ALBA’s Essay Contest Rewards Exciting New Research
The George Watt Prize for the best student essays received submissions from across the globe, the various entrants writing on topics of history, literature, politics, and culture of the Spanish Civil War, or the global political and cultural struggles against fascism in the 1920s and 1930s, or the contributions of the Americans who fought in support of the Spanish Republic from 1936 to 1938. The award is given annually to one undergraduate and one graduate student.
Both the graduate and undergraduate submissions were of remarkably high quality.
Carlos Nava, who graduated from Southern Methodist University in May 2015 with a BA in History, received the undergraduate award. Nava’s stimulating paper, “Mexican Divisions in Support of Republican Spain” (summary |full text in pdf) examines the popular debates in Mexico over which side to support in Spain. He recognizes the unique role that Mexico played as the only Western country to support the Spanish Republic. Nava describes Mexico’s monetary and military aid to the Republic and how the county accepted Spanish refugees and the Republican Government in exile after the Civil War. The essay most importantly demonstrates how divided Mexico was in its position toward Republican Spain. Most of Mexico’s conservatives, economic elites, and members of the clergy spoke out against the policies of President Cárdenas and used his support of the Spanish Republic to speak out against his regime. Nava concludes that only a minority of workers, intellectuals, and peasants sided with the Republicans. Carlos notes that his Mexican heritage guided his decision to write a research paper on Mexico’s involvement in the Spanish Civil War. His full text can be read here.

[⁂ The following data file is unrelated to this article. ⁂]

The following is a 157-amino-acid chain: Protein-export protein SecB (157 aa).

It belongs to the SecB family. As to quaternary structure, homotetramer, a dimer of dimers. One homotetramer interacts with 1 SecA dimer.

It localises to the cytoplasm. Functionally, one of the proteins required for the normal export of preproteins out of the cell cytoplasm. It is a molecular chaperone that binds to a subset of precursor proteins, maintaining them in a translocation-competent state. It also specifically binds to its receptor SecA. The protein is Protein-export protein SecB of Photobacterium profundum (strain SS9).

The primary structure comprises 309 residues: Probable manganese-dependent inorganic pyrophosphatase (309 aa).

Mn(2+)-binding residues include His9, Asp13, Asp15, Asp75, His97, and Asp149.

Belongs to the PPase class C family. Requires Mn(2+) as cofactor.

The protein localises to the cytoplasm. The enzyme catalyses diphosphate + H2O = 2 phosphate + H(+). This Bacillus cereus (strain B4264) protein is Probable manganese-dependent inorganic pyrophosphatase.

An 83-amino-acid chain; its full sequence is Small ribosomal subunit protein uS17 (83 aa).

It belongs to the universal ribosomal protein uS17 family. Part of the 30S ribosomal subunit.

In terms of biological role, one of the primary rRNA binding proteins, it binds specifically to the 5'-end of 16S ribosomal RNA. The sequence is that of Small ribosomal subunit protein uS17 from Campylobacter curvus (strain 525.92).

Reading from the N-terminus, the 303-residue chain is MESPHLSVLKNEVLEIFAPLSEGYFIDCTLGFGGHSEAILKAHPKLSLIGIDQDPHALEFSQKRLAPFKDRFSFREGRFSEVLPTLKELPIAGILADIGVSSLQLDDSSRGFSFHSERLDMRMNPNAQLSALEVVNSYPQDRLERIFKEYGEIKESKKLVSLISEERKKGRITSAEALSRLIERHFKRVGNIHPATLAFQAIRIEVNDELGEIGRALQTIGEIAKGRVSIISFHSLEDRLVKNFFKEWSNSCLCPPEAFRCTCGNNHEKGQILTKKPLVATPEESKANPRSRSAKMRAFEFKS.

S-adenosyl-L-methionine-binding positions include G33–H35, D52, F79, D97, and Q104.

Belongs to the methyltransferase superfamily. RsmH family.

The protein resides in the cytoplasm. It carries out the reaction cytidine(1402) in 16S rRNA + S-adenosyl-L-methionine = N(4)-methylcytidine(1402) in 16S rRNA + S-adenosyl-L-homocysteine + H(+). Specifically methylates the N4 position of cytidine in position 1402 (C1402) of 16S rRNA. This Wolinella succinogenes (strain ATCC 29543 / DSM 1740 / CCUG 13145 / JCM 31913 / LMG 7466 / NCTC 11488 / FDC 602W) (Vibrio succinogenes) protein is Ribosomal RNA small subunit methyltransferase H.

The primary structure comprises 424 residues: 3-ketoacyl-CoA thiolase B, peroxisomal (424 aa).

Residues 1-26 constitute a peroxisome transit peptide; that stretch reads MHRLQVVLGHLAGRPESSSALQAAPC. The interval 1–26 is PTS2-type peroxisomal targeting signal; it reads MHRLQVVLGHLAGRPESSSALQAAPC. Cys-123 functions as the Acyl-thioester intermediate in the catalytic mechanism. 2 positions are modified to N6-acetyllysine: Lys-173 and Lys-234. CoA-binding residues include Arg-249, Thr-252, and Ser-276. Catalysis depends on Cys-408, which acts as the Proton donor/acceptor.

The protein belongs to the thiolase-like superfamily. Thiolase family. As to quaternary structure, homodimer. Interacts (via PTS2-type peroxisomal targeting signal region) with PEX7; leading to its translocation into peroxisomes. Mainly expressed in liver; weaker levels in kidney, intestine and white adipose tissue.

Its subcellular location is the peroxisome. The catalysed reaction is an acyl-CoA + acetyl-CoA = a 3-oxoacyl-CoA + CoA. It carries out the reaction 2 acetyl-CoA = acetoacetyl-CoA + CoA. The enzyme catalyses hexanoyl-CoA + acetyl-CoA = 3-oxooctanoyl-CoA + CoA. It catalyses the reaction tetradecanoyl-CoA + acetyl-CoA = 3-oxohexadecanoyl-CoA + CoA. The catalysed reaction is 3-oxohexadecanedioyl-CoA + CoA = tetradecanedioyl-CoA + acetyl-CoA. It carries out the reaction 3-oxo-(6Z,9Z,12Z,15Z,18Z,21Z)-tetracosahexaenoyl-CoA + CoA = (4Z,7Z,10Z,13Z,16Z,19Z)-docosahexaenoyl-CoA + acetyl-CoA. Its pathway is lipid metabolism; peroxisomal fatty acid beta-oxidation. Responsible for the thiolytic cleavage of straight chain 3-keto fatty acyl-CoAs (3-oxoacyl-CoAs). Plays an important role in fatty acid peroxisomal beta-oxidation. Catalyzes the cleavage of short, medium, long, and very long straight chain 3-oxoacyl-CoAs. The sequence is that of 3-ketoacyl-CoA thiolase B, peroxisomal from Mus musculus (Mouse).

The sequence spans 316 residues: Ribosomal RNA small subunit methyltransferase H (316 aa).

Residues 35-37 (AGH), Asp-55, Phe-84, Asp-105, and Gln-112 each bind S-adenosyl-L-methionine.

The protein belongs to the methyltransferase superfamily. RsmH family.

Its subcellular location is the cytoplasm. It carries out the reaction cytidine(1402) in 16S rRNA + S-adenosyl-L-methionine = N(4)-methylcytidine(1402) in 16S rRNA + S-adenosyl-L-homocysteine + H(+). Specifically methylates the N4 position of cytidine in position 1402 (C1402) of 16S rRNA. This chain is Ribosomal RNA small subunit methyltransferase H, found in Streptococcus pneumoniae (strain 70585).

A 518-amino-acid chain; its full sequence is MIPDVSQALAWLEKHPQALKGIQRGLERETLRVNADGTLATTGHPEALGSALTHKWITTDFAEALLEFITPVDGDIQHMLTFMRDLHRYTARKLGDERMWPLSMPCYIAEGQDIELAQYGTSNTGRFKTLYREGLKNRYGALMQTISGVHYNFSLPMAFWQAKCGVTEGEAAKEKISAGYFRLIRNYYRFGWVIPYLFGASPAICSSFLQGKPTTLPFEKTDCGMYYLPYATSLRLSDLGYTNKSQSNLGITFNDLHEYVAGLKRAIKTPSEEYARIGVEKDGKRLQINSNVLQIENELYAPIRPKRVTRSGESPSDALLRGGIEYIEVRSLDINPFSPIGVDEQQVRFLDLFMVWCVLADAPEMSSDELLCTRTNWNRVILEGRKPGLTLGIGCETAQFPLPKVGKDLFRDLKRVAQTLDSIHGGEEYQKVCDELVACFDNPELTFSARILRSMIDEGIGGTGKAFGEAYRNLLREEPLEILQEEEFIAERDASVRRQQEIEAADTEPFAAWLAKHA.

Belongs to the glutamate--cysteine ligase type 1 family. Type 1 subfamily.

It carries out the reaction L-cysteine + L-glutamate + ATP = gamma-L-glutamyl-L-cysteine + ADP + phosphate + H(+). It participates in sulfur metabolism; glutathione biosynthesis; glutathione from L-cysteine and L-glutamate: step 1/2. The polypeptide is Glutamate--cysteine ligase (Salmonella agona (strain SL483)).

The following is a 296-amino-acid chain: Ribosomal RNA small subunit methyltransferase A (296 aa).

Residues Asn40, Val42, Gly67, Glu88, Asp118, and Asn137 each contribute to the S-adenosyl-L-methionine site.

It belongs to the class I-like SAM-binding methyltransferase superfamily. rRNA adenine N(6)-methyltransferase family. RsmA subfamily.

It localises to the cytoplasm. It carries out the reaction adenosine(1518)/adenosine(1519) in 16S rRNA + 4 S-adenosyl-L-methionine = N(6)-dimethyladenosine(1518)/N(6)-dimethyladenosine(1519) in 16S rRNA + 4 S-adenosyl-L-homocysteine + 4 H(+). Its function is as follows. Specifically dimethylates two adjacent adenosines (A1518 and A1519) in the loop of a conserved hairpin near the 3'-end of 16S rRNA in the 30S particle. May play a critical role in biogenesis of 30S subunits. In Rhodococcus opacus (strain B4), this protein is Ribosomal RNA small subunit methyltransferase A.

Jonathan Sherry, a PhD student in history at the University of Pittsburgh, received the graduate student award for his essay, “The Soviet show trial as export: justice and legal culture in the Spanish Civil War” (summary | full text in pdf). Drawing on exciting archival research, Sherry examines the Soviet-style show trial of the POUM leadership in 1938 Barcelona. He details how Soviet operatives hoped to discredit the POUM and Trotskyism in general with the trial, in much the same way that show trials were being used in the Soviet Union at the time. Soviet hopes failed with the acquittal of the POUM because leaders in Republican Spain used the trial to portray itself as part of the Western liberal-democratic judicial system. The full essay can be found here. This paper stands as a chapter of Sherry’s dissertation on Soviet involvement in the Spanish Civil War. The Watt Prize is one of a long string of awards for Sherry, who has also been awarded Andrew Mellon and Fulbright fellowships for his work.
This year’s jury was made up of three scholars: Josh Goode (Claremont Graduate University), Gina Herrmann (University of Oregon), and Aaron Retish (Wayne State University). The submissions were of remarkably high quality at both the undergraduate and graduate levels. They included diverse essays that together represent the liveliness of work being done on the Spanish Civil War, including: Irish volunteers to Spain, women in the Spanish Republic, Welsh coalminers’ support of the International Battalions, art of the Spanish Civil War, the impact of Spanish Civil War refugees on the American Left, and analyses of Hemingway’s writings and Civil War poetry.
The annual George Watt Memorial Essay award honors the memory of Abraham Lincoln Brigade veteran George Watt (1914-1994), a social worker, writer, and lifelong activist central to the creation of ALBA.
Aaron Retish, Professor of History at Wayne State University, heads the Watt Award committee.